Ben O. sent in this poster (from Found in Mom’s Basement), which uses images of Native Americans (or First Peoples) to encourage Canadians to contribute to the Canadian Patriotic Fund, which was set up during World War I to support wives and children of enlisted men:

It’s a great example of the white/non-white dichotomy, where whiteness implies morality while darkness/blackness is associated with evil or immorality. In this case, his heart is “white” (i.e., he’s a good, moral being) because he does the right thing by caring for war widows. I guess the morality of his act overpowers the misfortune of his skin tone.

Thanks, Ben O.!

On a side note, I’m off to Oklahoma for the next 12 days. I’ll still be posting–Verizon’s internet access program means I can get a weak signal even at the farm–but I won’t be able to check in on comments as often as usual or update posts with information commenters or readers send in.

You will most likely not notice any difference. Just be aware that when you insult me, it’ll take a little longer before I know about it.

Cheers!

Here are some great World War II-era comic book (graphic novels! Whatever!) covers and/or posters (all found at Superdickery’s Propaganda Extravaganza page, thanks to Krystal-lynn M.). They all combine patriotism, pro-war sentiment, and racist images:

The Black kid on this next cover is named Whitewash:

Thanks, Krystal-lynn!

English First is an organization advocating the adoption of English-only laws in the U.S., which would mean government agencies and officials would not be allowed to conduct any type of business in a language other than English. They also oppose bilingual education and bilingual ballots. Here is a screenshot of their homepage’s banner; perhaps you will note a small irony, coming from an organization concerned about people being unable to use the English language:

There is a very clear anti-immigrant stance, which in some cases bleeds over into a general anti-Latino perspective. For instance, the website has a link to a letter sent to Attorney General Mukasey, expressing concern over Department of Justice statements about plans to crack down on voter intimidation:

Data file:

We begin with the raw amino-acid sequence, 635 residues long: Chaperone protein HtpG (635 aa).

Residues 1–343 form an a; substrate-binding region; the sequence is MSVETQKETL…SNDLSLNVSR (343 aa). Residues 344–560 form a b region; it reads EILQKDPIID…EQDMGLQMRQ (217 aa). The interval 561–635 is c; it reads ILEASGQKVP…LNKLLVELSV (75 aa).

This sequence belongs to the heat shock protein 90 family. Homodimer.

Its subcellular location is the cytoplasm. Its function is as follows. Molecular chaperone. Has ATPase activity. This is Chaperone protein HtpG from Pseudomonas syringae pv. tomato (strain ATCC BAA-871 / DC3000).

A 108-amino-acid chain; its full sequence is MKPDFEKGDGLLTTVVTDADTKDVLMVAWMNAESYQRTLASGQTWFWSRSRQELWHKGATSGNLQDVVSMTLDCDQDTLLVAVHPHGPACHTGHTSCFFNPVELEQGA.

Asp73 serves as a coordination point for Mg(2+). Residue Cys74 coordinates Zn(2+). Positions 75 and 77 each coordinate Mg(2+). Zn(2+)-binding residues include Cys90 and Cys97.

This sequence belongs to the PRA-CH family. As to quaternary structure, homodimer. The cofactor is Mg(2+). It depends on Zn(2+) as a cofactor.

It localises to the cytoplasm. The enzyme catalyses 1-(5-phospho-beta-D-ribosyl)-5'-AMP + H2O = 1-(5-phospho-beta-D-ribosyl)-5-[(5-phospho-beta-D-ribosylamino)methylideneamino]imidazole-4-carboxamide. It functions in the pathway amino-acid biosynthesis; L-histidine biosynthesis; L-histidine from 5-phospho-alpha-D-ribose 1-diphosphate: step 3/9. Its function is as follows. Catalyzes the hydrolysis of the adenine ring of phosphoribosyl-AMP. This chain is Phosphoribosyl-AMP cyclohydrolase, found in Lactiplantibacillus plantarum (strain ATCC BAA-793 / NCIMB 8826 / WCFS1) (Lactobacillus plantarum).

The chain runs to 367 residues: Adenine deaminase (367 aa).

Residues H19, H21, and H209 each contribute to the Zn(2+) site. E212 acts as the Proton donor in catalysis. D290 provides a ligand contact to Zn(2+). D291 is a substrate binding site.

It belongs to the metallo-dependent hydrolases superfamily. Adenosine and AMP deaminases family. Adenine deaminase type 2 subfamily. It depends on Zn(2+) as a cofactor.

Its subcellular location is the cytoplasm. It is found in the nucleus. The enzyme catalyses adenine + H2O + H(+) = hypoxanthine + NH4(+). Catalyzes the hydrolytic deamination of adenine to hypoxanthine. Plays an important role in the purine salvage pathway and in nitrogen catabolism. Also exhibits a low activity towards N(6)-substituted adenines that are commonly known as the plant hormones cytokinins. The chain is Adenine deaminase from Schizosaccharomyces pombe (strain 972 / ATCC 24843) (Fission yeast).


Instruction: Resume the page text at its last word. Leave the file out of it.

Yet under the new DOJ policies as we understand them, anyone who dares complain when they see a busload of illegal aliens pulling up to a polling place could be arrested on the spot by agents of their own government.

What’s interesting here is the idea that you could immediately spot “a busload of illegal aliens.” I could be wrong here, but I’m guessing that to at least some members of the organization, any vehicle with Latinos (or other brown-skinned people) in it might be targeted as full of “illegal aliens.”

The organization also blames Hispanic legislators for the failure of the original financial bailout bill.

One of English First’s projects is No Statehood for Puerto Rico. Technically speaking, the population of Puerto Rico has the right to become a state, should a majority ever vote to do so. All Puerto Ricans are U.S. citizens and can travel freely between the island and the mainland, with no need for a passport or visa. Here are some images from the homepage:

I think the hand at the bottom of that last image is supposed to be begging for a handout.

All of these images portray Puerto Rico as a money-sucking burden on the rest of the U.S. The website questions Puerto Ricans’ patriotism (because they protest military training at Vieques, unlike the good people of Oklahoma, who do not protest military training at Ft. Sill), links Puerto Rico to terrorism, and argues that Puerto Rico is a “proud, Spanish-speaking nation” and thus wouldn’t want to be a state anyway (leading to questions of why any of this is an issue, since the population would presumably never vote for statehood anyway). I am unclear whether English First advocates total Puerto Rican independence from the U.S., or just keeping it from becoming a state.